All my tools, grounding skills, focus skills, tricks, and meditating focus have minimal impact.

I am worn out physically and mentally right now.

It does feel like a war inside.

Depression becomes the second biggest symptom, actually co-morbid with PTSD.

Life is horrible again.

I know that is irrational but so is my whole life.

I share when things go well, why hide my challenges and losses.

I have to make sure everyone knows I am not giving up, just suffering and whining some.

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Ptsd: the roller coaster ride of our life

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I have tried EFT, TFT, EMDR, hypnosis, cranial sacral, acupuncture, CBT, ACT, developmental trauma therapy, EDIT, holistic, internal family system, biofeedback, two intuitives, and some actions forgotten on the journey.

Over a decade I had three therapists, two intuitives, a slew of books, and five years at a Zen center.

There is a spiritual component connected to meditation that has been a big part of my journey. Mindfulness has been an anchor on this journey.

Months we’re spent trying to apply everything learned in therapy, in books, and online.

My effort and dedication were intense and persistent, I wanted to heal completely and dedicated the last decade to this pursuit.

I exhaustively read the latest about brain science, the cutting edge therapies, the exploration of survivor traits, the mindfulness (meditation) connection, the lack of focus on the body (exercise), the absence of daily support, and the never mentioned urgency that was missing entirely.

Frustrated to be at PTSD’s mercy again, stuck, in pain, feeling like I have lost my mind, life is painful.

Times like this, life limps along, I feel wounded and extremely vulnerable.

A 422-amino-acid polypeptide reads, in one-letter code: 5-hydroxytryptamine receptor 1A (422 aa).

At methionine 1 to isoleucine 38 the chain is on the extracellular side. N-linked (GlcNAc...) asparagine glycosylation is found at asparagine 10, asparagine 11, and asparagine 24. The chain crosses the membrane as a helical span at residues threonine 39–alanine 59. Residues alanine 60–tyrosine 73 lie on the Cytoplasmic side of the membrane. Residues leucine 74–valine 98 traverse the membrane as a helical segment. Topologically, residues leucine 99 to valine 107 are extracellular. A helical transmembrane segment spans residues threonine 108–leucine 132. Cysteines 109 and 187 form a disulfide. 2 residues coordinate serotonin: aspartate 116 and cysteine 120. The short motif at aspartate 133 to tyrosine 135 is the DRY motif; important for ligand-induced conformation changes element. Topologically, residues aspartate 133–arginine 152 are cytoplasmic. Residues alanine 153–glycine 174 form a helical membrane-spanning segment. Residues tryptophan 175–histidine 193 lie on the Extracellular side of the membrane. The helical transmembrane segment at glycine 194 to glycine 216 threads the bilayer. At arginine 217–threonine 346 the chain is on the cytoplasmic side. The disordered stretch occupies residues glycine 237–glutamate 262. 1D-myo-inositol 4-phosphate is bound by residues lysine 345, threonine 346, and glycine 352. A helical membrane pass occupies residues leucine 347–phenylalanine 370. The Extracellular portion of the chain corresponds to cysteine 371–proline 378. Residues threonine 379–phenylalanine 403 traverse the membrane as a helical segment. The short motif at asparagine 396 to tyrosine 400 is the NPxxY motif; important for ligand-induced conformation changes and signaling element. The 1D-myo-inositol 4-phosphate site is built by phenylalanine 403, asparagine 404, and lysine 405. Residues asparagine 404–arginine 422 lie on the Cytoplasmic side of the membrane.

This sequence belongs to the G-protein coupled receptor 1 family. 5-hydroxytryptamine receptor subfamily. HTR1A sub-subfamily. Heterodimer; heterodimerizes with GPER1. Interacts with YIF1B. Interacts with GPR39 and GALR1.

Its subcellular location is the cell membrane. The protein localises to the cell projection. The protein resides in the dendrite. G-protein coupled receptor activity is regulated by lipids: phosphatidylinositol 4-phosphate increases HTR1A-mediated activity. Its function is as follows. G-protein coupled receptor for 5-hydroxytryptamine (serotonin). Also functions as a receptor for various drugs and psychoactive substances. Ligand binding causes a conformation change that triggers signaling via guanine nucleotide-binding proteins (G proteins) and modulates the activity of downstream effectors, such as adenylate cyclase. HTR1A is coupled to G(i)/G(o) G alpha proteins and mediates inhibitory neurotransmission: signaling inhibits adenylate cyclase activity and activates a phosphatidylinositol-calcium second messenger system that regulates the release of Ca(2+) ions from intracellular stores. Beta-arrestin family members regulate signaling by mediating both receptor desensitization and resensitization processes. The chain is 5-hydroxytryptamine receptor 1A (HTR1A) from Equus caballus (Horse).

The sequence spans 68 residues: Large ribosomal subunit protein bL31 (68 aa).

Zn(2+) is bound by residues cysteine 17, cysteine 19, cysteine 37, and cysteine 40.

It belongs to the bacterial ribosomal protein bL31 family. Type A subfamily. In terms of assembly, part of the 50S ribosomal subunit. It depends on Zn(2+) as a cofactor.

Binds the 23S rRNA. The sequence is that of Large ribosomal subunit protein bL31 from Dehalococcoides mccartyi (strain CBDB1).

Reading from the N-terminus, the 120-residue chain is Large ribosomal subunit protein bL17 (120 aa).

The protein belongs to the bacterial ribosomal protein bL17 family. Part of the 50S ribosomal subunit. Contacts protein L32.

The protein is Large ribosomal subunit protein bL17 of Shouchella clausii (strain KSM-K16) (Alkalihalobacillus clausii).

Giving up is not an option, so the next action is checking out a chemical imbalance.

Need to either confirm or eliminate this possibility.

After that I am out of solutions.

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A look at my childhood minus the PTSD


My father was from a family of 15, he was in the middle of that order with a paternal twin. My mother was an only child raised Catholic by two atheist.

Yea that’s a weird match.

Mom got pregnant at 16, had me at 17 and that was the end of their high school education.

I was raised by crazy kids.

Mom was a fanatic with religion, dads only interest besides a weekly bowling league was for me to be Roy Hobbs, from The Natural, the greatest baseball hitter ever.

My parents were out there but found a way to exist, divorce was not recognized by the Catholic Church, my mom was stuck.

Playing baseball was his total interest in me. Oh I had to get good grades, be damn near perfect and have my behavior make him look good at all costs also.

He really never had conversations with me, I either did something to piss him off or it was baseball.

He criticized and lectured, we never had a conversation, ever.

If I brought up an idea about me being something other than a pro ball player, Mom would say God made you to play ball.

I did not talk much, fear and self protection were the emotions used for survival. Why would I ever say something and risk his wrath.

School had knowledge, dialogue but it brought social challenges.

You can understand why I was socially awkward, I was damn near a mute at home.

They controlled who I could have for friends and dad did not allow me to date, in his eyes women were a risk to my baseball career.

If he could of branded me showing ownership, it would of been a big bold tattoo.

Years later I returned home from across the country for some event, they could not believe I was a talkative adult. I was an extrovert, who knew.

And yes I moved as far away as I could.

Some of this was abusive but look at their lives.

My daughter explains my mother’s dilemma, in 1950, unwed and pregnant, her future husband was a violent narcissist.

Maybe it was a life sentence for her.

Who knows.

As an old man, I am lost, life has never had purpose or direction. I do not know how to have purpose or direction.

I try to heal a little more each day but life is hallow and has way to much suffering without a purpose.

We all have our challenges.

Any insights, comments or opinions?
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Inner critics impact on memory, self image

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Our inner critic impacts much more than the present moment, He/She colors every memory.

The inner critic sees our existence through a prism of unworthiness.

Memories are felt through the unworthy inner critic, much more negative than the average Jack or Jill.

Our memories are sabotaged, the past seems quite a night mare.

A narcissist is the polar opposite of us, he/she reads every memory close to adoration, unworthiness does not exist in this mind.